Small base for miniature, zoomed in.

First up, is the first print I did. A small miniature base. This is pretty zoomed in, so you can see how uniform the lines are, and how good this looks. I was really happy with how this one turned out. It shows that this printer can print fine details well.

This is my Go-to for every new 3D Printer. It is the Livestock container from Warlayer. You can see there was a little problem with the overhang, but honestly, this is pretty minor for this particular STL. It printed great, and looks good.

Dragon Egg by Cinderwing 3D

The final print came off the print bed this morning. This is one of the dragon eggs from the Cinderwing 3D collection. My wife had been having me 3D Print articulated dragons for various friends for Christmas, and she really wanted to have this printed as well.

Side-by-side. One with lights, one without.

Klipper online interface - LED lights on.

Lights On

Klipper online interface - LED lights off.

Lights Off

As you can see, this prints really well. I am still in the middle of testing it, and need to produce a bunch more prints. This is just the beginning. But, it is quickly becoming one of my favorite FDM 3D Printers. (even surpassing my previous favorite, Sovol SV01.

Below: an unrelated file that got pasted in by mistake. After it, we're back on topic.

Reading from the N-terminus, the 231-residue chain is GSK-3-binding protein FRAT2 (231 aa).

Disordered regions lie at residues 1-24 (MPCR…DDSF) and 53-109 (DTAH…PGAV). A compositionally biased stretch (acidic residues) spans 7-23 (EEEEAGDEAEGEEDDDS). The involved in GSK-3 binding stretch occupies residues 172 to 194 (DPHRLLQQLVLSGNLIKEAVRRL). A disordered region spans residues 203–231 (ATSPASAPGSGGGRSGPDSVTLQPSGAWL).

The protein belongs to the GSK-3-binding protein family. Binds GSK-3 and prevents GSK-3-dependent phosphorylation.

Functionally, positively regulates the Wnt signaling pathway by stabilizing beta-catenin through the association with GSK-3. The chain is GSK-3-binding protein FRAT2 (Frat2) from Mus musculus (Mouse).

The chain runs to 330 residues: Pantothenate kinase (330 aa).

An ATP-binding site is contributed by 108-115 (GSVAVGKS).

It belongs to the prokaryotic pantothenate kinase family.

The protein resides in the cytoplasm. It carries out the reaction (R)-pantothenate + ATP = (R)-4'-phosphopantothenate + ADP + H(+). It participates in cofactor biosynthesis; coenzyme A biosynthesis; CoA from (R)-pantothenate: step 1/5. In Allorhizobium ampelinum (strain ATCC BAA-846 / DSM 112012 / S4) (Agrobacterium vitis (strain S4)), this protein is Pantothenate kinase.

This printer has a lot going for it. Klipper, CoreXY, Direct Drive Extruder, Amazing bed leveling.

It sounds too good to be true.

It’s a bird, It’s a plane, no, that is the fan.

So far, I have talked about all the good. It’s not all perfect. It does have some flaws. By far, the biggest, is the case fan. Holy cow it is LOUD. I have my Elegoo Neptune 2 sitting next to it, and it doesn’t make a peep in comparison. That also means my Neptune 2 will be going back to work as I use the SK1 as my main home FDM printer. It is in the room next to where we watch TV, and even my wife has commented on that. I SUSPECT that I will be able to open it up, and replace that fan. That seems pretty minor, but annoying.

You can’t touch this